Why may my dog or cat have diarrhea you ask? It is possible that he or she may be infected with a type of parasite called Giardia. Giardia is a protozoan parasite that occurs worldwide. Giardia even affects humans and is primarily acquired from other humans through contaminated drinking water while swimming in lakes or swimming pools. It appears that transmission from dogs and cats to humans is rare. Even so, at Full Circle, we believe that very young children or adults with an otherwise compromised immune system should consider limiting their exposure to Giardia- infected pets.
Transmission of Giardia occurs from fecal-contaminated water, food, contaminated objects or through self-grooming. The cysts, called Trophozoites, attach to the surface of the small intestine which results in an inability to digest food properly and ultimately diarrhea. Dog strains of Giardia are known to affect cats and cat strains are not known to affect dogs.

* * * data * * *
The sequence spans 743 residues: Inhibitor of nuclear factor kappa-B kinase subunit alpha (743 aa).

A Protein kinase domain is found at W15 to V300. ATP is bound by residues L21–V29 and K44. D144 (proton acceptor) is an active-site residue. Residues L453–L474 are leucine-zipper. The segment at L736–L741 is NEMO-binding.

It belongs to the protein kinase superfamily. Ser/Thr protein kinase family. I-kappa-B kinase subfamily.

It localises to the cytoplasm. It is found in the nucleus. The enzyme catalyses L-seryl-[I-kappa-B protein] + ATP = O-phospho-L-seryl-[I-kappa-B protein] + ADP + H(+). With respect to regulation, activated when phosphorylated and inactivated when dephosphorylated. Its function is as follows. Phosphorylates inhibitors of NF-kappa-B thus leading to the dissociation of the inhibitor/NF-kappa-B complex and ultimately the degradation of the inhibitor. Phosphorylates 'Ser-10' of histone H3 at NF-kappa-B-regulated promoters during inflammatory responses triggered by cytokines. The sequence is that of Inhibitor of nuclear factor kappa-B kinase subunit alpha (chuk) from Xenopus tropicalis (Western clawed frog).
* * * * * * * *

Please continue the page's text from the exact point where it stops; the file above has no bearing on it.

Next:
At Full Circle Veterinary Hospital in Dartmouth we can test your pet for Giardia by examining a fresh sample of stool with a microscope as well as performing a specific diagnostic test using fresh stool. Giardia cysts can be difficult to see with a microscope and therefore both tests are usually recommended.
Treatment usually consists of a couple of different types of medication however; the efficacy of medication used to treat Giardia is sometimes only 50-60%. For this reason we also recommend using a probiotic as well as bathing your pet to remove fecal debris and associated cysts. We also recommend daily removal of fecal material from your yard and litterbox. Outside areas such as grass, soil, etc. are difficult to decontaminate. Inside areas can be steam cleaned and commercially available disinfectants can be used. Always allow areas to dry completely after cleaning. It is also important to practice good hygiene with hand washing after use of the toilet and before feeding or handling pets in the case of a human who has contracted Giardia and hand washing after handling pets that are infected.
By: Dr. McPherson